is returned with Trickle over Interface B. Consequently, the MPL4 message is received by the originating Interface A, after which MPL_BLOCKED is set to false. When a new node is connected to the link, it can immediately send an MPL4 message, or it can wait for the reception of an MPL4 message to announce its intention to be part of the MPL4 zone. 4. Admin-Local Policy This section begins by specifying what types of multicast messages arriving at an interface are legal. It continues with a description of forwarding legal Admin-Local multicast messages over other MPL Interfaces. The policy for forwarding Admin-Local multicast messages automatically to an MPL Interface is specified as a function of the state of the MPL Interface and the multicast message. The state of the multicast message is determined by the presence of the MPL Option [RFC7731] and the destination multicast address. The state of the MPL Interface is determined by the subscribed multicast addresses, the zone index [RFC4007], and the values of the PROACTIVE_FORWARDING parameter and the MPL_BLOCKED parameter of the MPL Interface. When the zone is undefined or not enabled, all interfaces have the same zone index. 4.1. Legal Multicast Messages Multicast messages can be created within the node by an application or can arrive at an interface. A multicast message created at a source (MPL Seed) is legal when it conforms to the properties described in Section 9.1 of [RFC7731]. A multicast message received at a given interface is legal when: o The message carries an MPL Option (MPL message) and the incoming MPL Interface is subscribed to the destination multicast address. o The message does not carry an MPL Option and the interface has expressed interest in receiving messages with the specified multicast address via Multicast Listener Discovery (MLD) [RFC3810] or IGMP [RFC3376]. The message was forwarded according to Protocol Independent Multicast - Dense Mode (PIM-DM) [RFC3973] or Protocol Independent Multicast - Sparse Mode (PIM-SM) [RFC4601]. Illegal multicast messages are discarded.
4.2. Forwarding Legal Packets A legal multicast message received at a given interface is assigned the network identifier of the interface of the incoming link. A message that is created within the node is assigned the network identifier "any". Two types of legal multicast messages are considered in Section 4.1: (1) MPL messages and (2) multicast messages that do not carry the MPL Option. 4.2.1. MPL Message MPL messages are forwarded on MPL Interfaces using the Trickle parameter values assigned to the MPL Interface according to the following rules: o Link-Local (scope 2) MPL messages are not forwarded. o Realm-Local (scope 3) MPL messages are forwarded on all MPL Interfaces where all of the following are true: * The multicast address to which the MPL Interface subscribes is the same as the multicast address of the MPL message. * The zone index of the MPL Interface is the same as the zone index of the MPL Interface on which the MPL message was received. * The MPL Interface has PROACTIVE_FORWARDING set to TRUE. * The assigned network identifier of the MPL message is "any", or the assigned network identifier of the MPL message is equal to the network identifier of the MPL Interface. o Admin-Local (scope 4) MPL messages are forwarded on all MPL Interfaces that are subscribed to the same multicast address, have the same zone index, have PROACTIVE_FORWARDING set to TRUE, and have MPL_BLOCKED set to false. o MPL messages that encapsulate a message with a multicast scope of 5 or higher are decapsulated and forwarded over the interface when the interface is subscribed to the multicast address of the decapsulated message.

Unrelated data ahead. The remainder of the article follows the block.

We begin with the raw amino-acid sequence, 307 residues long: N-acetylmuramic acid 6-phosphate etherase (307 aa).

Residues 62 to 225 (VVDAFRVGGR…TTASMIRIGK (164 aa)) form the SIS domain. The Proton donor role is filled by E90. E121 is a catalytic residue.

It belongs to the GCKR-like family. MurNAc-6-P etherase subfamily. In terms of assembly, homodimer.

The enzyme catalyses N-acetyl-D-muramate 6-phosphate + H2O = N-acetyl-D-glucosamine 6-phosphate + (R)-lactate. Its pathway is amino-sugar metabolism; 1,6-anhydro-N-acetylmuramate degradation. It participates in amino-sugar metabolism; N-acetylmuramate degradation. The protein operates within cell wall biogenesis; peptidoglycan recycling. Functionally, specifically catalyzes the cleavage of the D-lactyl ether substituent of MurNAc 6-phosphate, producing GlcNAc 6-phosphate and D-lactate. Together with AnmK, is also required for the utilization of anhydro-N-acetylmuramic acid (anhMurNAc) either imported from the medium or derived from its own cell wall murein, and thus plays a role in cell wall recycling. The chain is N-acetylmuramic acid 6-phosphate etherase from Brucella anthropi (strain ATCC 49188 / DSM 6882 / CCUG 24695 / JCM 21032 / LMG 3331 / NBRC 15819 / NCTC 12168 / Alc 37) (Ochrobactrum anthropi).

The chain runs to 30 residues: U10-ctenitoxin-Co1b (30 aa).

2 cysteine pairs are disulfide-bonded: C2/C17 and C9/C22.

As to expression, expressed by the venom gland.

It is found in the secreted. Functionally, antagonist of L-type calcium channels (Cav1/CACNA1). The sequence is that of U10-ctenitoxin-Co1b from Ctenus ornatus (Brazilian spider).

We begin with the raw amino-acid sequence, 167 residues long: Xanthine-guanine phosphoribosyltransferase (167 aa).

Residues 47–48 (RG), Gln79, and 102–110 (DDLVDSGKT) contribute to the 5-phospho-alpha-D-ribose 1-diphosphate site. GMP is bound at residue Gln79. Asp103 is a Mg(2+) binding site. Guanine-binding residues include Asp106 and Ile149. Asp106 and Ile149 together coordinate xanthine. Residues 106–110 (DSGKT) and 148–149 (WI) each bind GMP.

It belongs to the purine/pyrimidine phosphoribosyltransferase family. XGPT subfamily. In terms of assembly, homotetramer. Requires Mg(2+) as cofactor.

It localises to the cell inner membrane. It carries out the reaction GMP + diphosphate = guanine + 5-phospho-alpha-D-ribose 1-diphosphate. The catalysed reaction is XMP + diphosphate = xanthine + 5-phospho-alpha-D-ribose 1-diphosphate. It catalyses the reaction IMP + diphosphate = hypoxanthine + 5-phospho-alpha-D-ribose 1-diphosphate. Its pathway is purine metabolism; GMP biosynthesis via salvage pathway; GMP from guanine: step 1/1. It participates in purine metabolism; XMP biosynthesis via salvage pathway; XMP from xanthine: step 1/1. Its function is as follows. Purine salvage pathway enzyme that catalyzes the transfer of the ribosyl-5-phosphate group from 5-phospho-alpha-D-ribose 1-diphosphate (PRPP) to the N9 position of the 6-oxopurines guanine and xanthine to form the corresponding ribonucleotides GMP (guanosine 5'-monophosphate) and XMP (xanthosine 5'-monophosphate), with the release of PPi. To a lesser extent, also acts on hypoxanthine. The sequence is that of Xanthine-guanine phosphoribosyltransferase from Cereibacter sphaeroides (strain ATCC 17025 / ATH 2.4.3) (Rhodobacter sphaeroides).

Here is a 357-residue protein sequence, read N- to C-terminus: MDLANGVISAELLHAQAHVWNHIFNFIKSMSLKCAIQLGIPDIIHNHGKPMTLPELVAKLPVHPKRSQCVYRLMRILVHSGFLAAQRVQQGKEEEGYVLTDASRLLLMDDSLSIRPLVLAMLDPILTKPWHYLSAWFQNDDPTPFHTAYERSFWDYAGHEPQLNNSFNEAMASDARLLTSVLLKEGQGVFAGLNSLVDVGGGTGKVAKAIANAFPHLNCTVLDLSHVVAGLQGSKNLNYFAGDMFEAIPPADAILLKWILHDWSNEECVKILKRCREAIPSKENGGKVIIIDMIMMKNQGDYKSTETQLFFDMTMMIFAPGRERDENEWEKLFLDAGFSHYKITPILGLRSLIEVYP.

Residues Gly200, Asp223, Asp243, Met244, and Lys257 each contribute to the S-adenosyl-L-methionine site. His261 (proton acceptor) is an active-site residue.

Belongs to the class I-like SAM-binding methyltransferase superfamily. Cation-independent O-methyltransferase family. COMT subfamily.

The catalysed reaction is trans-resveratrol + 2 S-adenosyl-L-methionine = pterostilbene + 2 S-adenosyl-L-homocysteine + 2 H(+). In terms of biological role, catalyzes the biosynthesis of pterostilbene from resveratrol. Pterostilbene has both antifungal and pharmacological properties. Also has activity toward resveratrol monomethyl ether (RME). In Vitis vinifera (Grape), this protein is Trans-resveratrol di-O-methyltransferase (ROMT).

4.2.2. Multicast Messages without MPL Option Multicast messages without the MPL Option are forwarded on MPL Interfaces according to the following rules: o Link-Local (scope 2), Realm-Local (scope 3), and Admin-Local (scope 4) multicast messages are not forwarded. o Multicast messages with a multicast scope of 5 or higher are encapsulated in an MPL message with destination address ALL_MPL_FORWARDERS with scope 4. The resulting message is then treated as described in Section 4.2.1. 4.3. Encryption Rules An incoming message protected at Layer 2 MUST be subsequently re-protected at Layer 2 at all outgoing interfaces. Incoming messages are integrity checked and optionally decrypted at the incoming interface at Layer 2 using the keys and protection algorithm appropriate to the incoming interface's network and are re-protected at the outgoing interface using the keys and protection algorithm appropriate to the outgoing interface's network. It may be necessary to assess the relative levels of protection on the respective interfaces and apply policy rules -- for example, to avoid downgrading security where one network has a lower level of security than another. An incoming MPL4 message that is not protected at Layer 2 MUST NOT be re-protected at Layer 2 at all outgoing interfaces. 5. MPL Domains and Zones An MPL Domain is a scope zone in which MPL Interfaces subscribe to the same MPL Domain Address [RFC7731]. In accordance with [RFC4007], a zone boundary passes through a node. For example, a small Low-Power and Lossy Network (LLN) node usually has one MPL mesh interface that is subscribed to the ALL_MPL_FORWARDERS multicast address with a scope value of 3 (Realm-Local) [RFC7346]. The node interface belongs to the zone, and the corresponding zone boundary does not pass through this node. In the border router with MPL Interfaces subscribed to the multicast address ALL_MPL_FORWARDERS with scope value 3, the zone usually includes this single interface and excludes all other interfaces. A notable exception is provided by a node where MPL Interfaces of the same technology share the same network identifier. These interfaces belong to the same MPL4 zone when the interfaces share the same zone index.